Our Fourth Grade Curriculum: Spanish

Do you teach a foreign language in your homeschooling?  When did you start?  How is it progressing?

Why We Chose Spanish

We chose Spanish as our children’s foreign language, and we tried to teach it as much as we could as soon as we could.  My husband and I had both learned some Spanish during medical school and residency because there was a large Mexican immigrant population where we did our residencies in Indiana.  We like foreign culture and language and wanted to try to converse with our immigrant patients as much as possible in their own language.  Since we knew Spanish a bit, it made sense to have our children learn Spanish.  Plus, Spanish-speaking people could be found easily around us.

A Brief History of My Fourth Grader’s Spanish Background

We found a Spanish tutor when M1, my now ten-year old fourth grader, was 5 years old. Before that, we talked to her in our self-taught rudimentary Spanish. We frequented Mexican restaurants and my husband insisted on speaking Spanish with the waiters. (I always wondered what they thought of us fools.) We volunteered at English as a Second Language. We watched Muzzy and Barney in Spanish. Did Rosetta Stone, Visual Link Spanish and some kid’s computer programs in Spanish. It was a Godsend when we finally found a tutor.  She came once a week and played and did art with my daughters, speaking Spanish to them.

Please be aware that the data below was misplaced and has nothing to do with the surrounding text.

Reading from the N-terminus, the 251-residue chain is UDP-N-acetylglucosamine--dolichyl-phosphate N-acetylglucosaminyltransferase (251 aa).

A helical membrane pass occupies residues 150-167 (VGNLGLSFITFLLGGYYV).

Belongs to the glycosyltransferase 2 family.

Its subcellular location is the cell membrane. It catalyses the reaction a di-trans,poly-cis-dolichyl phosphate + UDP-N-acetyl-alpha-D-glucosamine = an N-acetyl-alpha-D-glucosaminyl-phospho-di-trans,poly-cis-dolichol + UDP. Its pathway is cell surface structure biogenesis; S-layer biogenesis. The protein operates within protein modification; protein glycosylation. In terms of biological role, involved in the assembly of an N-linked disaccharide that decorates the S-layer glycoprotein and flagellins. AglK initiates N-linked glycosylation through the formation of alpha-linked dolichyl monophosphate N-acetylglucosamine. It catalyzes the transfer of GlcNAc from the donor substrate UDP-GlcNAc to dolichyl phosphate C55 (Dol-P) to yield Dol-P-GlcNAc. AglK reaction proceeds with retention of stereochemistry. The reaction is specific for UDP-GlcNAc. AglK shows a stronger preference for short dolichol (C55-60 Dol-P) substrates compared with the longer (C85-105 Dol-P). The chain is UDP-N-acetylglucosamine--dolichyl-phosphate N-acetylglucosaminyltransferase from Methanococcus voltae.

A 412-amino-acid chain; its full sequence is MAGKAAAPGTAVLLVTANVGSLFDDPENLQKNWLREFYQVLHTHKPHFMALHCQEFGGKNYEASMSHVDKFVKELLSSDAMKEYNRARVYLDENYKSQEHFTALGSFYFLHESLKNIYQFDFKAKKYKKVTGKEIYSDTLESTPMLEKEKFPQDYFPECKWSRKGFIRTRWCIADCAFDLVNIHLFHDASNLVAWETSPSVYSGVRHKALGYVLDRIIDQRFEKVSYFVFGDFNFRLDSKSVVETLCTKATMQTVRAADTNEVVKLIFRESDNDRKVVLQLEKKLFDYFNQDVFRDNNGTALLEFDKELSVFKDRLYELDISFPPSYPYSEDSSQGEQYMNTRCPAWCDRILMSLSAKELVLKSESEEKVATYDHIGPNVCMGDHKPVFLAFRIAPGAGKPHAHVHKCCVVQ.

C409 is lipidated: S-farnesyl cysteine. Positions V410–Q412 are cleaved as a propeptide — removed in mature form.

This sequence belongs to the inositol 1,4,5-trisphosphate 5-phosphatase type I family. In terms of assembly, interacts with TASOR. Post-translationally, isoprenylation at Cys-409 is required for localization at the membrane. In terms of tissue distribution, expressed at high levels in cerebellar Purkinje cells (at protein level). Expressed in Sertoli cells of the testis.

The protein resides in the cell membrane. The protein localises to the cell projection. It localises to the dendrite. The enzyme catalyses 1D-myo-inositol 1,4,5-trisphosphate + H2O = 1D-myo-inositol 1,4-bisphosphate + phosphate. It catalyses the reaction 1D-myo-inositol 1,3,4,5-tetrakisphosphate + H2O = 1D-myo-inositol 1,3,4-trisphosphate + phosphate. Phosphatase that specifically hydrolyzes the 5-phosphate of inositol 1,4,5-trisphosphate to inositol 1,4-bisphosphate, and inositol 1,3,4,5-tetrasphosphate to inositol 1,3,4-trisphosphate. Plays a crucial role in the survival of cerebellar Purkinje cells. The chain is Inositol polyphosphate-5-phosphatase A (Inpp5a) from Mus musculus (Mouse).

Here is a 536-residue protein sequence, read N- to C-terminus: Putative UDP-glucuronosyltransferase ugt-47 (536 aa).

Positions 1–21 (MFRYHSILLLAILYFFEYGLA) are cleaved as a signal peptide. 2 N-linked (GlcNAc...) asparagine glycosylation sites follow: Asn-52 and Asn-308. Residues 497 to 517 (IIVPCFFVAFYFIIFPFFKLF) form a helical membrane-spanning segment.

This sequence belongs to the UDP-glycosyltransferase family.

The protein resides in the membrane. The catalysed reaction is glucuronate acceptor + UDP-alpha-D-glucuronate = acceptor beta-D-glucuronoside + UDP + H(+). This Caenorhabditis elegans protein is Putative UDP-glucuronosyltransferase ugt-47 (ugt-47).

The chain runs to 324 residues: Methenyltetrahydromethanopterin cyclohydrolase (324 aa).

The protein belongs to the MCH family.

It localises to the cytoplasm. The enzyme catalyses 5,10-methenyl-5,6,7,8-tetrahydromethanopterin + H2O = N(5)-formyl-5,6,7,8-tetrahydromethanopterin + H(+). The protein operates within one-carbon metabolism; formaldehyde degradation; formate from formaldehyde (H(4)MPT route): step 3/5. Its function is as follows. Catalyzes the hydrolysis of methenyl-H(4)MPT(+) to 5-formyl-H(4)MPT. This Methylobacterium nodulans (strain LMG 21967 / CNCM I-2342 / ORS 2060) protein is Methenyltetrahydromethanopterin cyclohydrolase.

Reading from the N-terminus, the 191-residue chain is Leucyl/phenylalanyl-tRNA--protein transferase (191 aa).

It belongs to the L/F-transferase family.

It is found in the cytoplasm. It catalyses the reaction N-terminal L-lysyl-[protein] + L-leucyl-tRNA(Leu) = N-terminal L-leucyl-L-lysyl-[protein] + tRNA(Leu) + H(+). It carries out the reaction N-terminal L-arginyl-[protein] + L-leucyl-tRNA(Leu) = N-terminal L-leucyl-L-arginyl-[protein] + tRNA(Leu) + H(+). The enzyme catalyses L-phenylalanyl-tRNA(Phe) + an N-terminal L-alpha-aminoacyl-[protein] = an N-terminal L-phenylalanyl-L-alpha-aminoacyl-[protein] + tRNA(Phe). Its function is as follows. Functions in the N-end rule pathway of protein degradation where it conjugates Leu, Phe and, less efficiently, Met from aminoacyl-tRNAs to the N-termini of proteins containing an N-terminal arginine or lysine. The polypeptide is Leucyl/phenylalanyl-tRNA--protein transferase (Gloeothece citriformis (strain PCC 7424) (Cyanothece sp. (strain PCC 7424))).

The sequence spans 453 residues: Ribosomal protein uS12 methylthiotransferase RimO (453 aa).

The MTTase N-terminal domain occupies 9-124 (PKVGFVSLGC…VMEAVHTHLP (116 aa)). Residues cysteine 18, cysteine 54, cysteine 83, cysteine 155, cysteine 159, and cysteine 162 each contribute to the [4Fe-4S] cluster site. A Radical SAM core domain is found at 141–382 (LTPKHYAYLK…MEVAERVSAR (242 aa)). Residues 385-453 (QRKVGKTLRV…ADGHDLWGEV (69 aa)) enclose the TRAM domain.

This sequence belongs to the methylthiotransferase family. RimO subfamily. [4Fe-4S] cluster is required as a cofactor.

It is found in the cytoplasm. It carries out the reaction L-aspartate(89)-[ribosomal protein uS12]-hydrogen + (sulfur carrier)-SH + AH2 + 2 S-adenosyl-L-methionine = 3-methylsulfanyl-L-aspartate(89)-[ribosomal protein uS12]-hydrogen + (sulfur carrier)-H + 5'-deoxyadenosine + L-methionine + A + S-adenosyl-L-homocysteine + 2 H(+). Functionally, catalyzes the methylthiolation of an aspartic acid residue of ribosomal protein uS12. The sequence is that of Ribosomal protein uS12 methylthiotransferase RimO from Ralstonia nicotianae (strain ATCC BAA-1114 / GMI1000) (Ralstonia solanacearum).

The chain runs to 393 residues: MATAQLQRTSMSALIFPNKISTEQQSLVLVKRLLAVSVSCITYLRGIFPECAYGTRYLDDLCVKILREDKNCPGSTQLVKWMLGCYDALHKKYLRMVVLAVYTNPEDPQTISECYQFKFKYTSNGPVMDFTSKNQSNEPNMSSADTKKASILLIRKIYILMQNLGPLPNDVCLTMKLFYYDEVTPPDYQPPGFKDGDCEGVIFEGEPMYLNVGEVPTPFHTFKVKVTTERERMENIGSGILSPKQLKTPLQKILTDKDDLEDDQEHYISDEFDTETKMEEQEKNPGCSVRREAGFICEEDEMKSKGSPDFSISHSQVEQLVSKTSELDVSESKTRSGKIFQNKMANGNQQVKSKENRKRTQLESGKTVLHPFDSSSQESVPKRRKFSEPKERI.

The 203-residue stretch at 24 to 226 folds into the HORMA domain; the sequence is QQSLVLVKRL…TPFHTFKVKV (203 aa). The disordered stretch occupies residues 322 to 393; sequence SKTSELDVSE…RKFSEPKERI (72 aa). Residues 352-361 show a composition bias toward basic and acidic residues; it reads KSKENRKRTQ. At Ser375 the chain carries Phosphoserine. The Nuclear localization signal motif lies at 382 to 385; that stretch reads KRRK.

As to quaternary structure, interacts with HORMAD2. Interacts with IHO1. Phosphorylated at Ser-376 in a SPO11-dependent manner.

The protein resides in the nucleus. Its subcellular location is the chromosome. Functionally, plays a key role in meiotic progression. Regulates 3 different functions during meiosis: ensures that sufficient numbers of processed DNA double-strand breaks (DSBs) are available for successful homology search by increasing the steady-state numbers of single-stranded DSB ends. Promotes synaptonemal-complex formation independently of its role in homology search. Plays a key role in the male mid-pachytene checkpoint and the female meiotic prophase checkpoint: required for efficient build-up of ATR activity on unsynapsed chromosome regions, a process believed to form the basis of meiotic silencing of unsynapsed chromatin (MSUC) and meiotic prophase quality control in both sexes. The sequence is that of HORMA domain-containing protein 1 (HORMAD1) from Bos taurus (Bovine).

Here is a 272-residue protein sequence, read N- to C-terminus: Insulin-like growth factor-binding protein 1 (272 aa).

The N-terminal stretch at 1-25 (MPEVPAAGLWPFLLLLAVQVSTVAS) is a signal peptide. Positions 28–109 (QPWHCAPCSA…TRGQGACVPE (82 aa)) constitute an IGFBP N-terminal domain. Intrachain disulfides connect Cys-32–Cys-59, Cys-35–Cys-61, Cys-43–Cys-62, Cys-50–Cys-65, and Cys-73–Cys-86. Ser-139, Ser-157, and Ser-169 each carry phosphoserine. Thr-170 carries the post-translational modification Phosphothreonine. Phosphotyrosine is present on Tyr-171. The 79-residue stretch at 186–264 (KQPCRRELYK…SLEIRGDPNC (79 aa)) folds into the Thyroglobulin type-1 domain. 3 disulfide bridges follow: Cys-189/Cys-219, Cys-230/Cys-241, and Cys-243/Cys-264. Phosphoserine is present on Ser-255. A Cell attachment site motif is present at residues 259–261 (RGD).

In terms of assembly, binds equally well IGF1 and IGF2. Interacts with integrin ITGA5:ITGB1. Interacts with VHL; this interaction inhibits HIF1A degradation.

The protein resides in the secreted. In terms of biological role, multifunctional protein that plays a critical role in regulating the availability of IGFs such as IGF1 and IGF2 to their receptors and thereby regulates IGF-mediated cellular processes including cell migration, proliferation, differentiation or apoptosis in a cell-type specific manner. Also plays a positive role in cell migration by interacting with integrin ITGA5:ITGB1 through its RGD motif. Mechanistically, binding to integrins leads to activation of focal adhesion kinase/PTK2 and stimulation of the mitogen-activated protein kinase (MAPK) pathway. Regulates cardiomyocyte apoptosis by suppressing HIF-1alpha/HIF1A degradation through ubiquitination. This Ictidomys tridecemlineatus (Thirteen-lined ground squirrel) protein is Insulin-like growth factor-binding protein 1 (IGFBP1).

Having my children speak a foreign language is something we just won’t budge on. Here we are 5 years, a move across the country, and several Spanish tutors later. (Our tutors, sadly to us, come and go as they get new jobs or their families change. However, we have enjoyed each tutor and their different accents and approaches with the kids. Our current tutor has been with us for about a year now. We have had Puerto Rican Spanish, Colombian Spanish, and Mexican Spanish. They’re all a bit different, and interestingly enough, we’ve found Colombian Spanish easiest to understand.) We are at the point where M1 grasps the understanding of both written and verbal Spanish when in context. When words are not used in context, she may not be able to tell you meaning. Her own use of the language has drastically increased, and we (my husband, the tutor, and I) all agree that it is time to push her into speaking mostly only in Spanish for her lessons.

An Exceptionally Brief Video of My Daughter Speaking Spanish

Our Fourth Grade Spanish Curriculum Includes:

Using a tutor.  Our Spanish tutor comes twice a week, including summers.  She does not have a secondary degree in teaching, her own language, or even the English language.  For now, I don’t care!  She can speak Spanish and is willing to work with M1 to find out how she best learns to SPEAK Spanish!  M1 learns so much just by listening!  Our goal for this elementary stage is to simply get M1 SPEAKING Spanish.  Grammar focus will come later.

(Note:  Our tutor works with each child one on one.  Initially, a year or two ago, we had the tutor work with the girls together, but then their abilities started spreading apart.  At this point, we separated them for individual lessons.)